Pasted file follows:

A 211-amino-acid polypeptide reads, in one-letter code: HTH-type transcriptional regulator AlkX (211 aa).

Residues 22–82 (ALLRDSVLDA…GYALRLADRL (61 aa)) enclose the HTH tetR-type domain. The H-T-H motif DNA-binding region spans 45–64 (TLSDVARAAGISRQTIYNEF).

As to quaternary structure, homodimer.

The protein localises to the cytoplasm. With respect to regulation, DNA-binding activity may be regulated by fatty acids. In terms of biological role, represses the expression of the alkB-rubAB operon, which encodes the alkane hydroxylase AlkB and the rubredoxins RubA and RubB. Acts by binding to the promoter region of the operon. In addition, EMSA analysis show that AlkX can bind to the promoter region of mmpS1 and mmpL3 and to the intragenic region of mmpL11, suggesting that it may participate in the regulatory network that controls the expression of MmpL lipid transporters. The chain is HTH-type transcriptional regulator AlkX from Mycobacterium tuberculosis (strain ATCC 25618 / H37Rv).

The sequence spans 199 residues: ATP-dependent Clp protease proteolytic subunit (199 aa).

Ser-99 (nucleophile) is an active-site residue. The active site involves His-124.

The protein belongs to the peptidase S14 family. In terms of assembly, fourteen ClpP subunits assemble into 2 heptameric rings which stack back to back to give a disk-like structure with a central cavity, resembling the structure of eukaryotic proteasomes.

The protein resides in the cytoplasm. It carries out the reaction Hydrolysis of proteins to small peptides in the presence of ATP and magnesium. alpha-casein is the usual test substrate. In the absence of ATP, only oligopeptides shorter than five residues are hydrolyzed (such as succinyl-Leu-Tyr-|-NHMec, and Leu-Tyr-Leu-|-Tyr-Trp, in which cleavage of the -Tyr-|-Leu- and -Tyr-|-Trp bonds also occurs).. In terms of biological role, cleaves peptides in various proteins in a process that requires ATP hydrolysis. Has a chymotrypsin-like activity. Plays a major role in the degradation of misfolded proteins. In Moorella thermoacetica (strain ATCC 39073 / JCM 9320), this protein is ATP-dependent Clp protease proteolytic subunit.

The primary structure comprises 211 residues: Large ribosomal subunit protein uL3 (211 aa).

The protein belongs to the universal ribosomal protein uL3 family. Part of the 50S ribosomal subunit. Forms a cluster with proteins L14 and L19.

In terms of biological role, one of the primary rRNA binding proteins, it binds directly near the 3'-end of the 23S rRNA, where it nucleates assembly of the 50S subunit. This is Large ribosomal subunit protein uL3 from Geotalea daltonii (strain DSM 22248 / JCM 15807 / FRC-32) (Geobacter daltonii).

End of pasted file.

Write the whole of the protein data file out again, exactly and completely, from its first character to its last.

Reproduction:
A 211-amino-acid polypeptide reads, in one-letter code: HTH-type transcriptional regulator AlkX (211 aa).

Residues 22–82 (ALLRDSVLDA…GYALRLADRL (61 aa)) enclose the HTH tetR-type domain. The H-T-H motif DNA-binding region spans 45–64 (TLSDVARAAGISRQTIYNEF).

As to quaternary structure, homodimer.

The protein localises to the cytoplasm. With respect to regulation, DNA-binding activity may be regulated by fatty acids. In terms of biological role, represses the expression of the alkB-rubAB operon, which encodes the alkane hydroxylase AlkB and the rubredoxins RubA and RubB. Acts by binding to the promoter region of the operon. In addition, EMSA analysis show that AlkX can bind to the promoter region of mmpS1 and mmpL3 and to the intragenic region of mmpL11, suggesting that it may participate in the regulatory network that controls the expression of MmpL lipid transporters. The chain is HTH-type transcriptional regulator AlkX from Mycobacterium tuberculosis (strain ATCC 25618 / H37Rv).

The sequence spans 199 residues: ATP-dependent Clp protease proteolytic subunit (199 aa).

Ser-99 (nucleophile) is an active-site residue. The active site involves His-124.

The protein belongs to the peptidase S14 family. In terms of assembly, fourteen ClpP subunits assemble into 2 heptameric rings which stack back to back to give a disk-like structure with a central cavity, resembling the structure of eukaryotic proteasomes.

The protein resides in the cytoplasm. It carries out the reaction Hydrolysis of proteins to small peptides in the presence of ATP and magnesium. alpha-casein is the usual test substrate. In the absence of ATP, only oligopeptides shorter than five residues are hydrolyzed (such as succinyl-Leu-Tyr-|-NHMec, and Leu-Tyr-Leu-|-Tyr-Trp, in which cleavage of the -Tyr-|-Leu- and -Tyr-|-Trp bonds also occurs).. In terms of biological role, cleaves peptides in various proteins in a process that requires ATP hydrolysis. Has a chymotrypsin-like activity. Plays a major role in the degradation of misfolded proteins. In Moorella thermoacetica (strain ATCC 39073 / JCM 9320), this protein is ATP-dependent Clp protease proteolytic subunit.

The primary structure comprises 211 residues: Large ribosomal subunit protein uL3 (211 aa).

The protein belongs to the universal ribosomal protein uL3 family. Part of the 50S ribosomal subunit. Forms a cluster with proteins L14 and L19.

In terms of biological role, one of the primary rRNA binding proteins, it binds directly near the 3'-end of the 23S rRNA, where it nucleates assembly of the 50S subunit. This is Large ribosomal subunit protein uL3 from Geotalea daltonii (strain DSM 22248 / JCM 15807 / FRC-32) (Geobacter daltonii).